[seqfan] Is an infinite triangle of graceful permutations possible?
Alonso Del Arte
alonso.delarte at gmail.com
Thu Nov 24 22:13:56 CET 2011
As I pondered the topic of graceful permutations, it occurred to me that it
might be possible to make a triangle of graceful permutations in which each
row contains the numbers from 1 to n, row n – 1 consists of the differences
of row n, and that row is itself a graceful permutation of the numbers 1 to
n – 1. Naturally, my first attempt started with row 1.
3 1 2
4 1 2 4—nope, doesn't work.
In fact, it is impossible to make the triangle infinite by starting at row
1. For row 2 there are only two possibilities, and for row 3 there are only
four possibilities. Obviously the number of possibilities for such a
triangle that successfully goes to row 4 is finite and in fact quite small,
and I have tried them all. Unless I have made a mistake somewhere (which is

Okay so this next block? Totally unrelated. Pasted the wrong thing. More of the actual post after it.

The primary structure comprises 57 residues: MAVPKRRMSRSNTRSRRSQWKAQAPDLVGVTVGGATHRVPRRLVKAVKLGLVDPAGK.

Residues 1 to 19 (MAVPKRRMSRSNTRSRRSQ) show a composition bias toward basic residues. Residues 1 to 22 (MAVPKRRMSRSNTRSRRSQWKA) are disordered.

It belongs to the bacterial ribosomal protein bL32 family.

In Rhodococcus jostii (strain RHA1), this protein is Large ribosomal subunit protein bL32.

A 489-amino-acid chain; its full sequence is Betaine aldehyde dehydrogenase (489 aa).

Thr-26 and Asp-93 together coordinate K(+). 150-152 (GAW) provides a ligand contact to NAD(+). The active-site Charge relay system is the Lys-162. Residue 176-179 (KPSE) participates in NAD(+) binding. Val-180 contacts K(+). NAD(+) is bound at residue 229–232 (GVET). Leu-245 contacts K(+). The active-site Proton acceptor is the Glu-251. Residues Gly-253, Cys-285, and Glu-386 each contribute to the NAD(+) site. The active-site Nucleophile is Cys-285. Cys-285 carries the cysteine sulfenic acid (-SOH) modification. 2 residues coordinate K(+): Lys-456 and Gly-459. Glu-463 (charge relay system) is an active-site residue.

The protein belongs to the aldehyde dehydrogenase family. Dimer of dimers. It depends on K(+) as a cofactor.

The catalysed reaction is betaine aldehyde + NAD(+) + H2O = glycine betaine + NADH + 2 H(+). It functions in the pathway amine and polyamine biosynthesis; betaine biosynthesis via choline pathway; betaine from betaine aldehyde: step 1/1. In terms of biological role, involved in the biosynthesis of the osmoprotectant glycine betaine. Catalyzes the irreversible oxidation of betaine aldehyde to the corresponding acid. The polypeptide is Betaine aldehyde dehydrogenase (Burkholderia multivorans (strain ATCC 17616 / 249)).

possible, I admit), none of those triangles can be taken to row 5.
However, if I am correct in my assertion that it is impossible to make the
triangle infinite by starting at row 1, it does not necessarily follow that
an infinite triangle is impossible starting at some other row. And, if such
a triangle is possible, starting at say, row 5, and someone discovers it,
how should he or she send it in to the OEIS? With the the first four rows
omitted? Or with the first four rows put in even though they don't have the
same property as all the other rows?
By the way, Happy Thanksgiving ("Jour de l'Action de Grâces")!
Alonso del Arte
Author at SmashWords.com<https://www.smashwords.com/profile/view/AlonsoDelarte>
Musician at ReverbNation.com <http://www.reverbnation.com/alonsodelarte>
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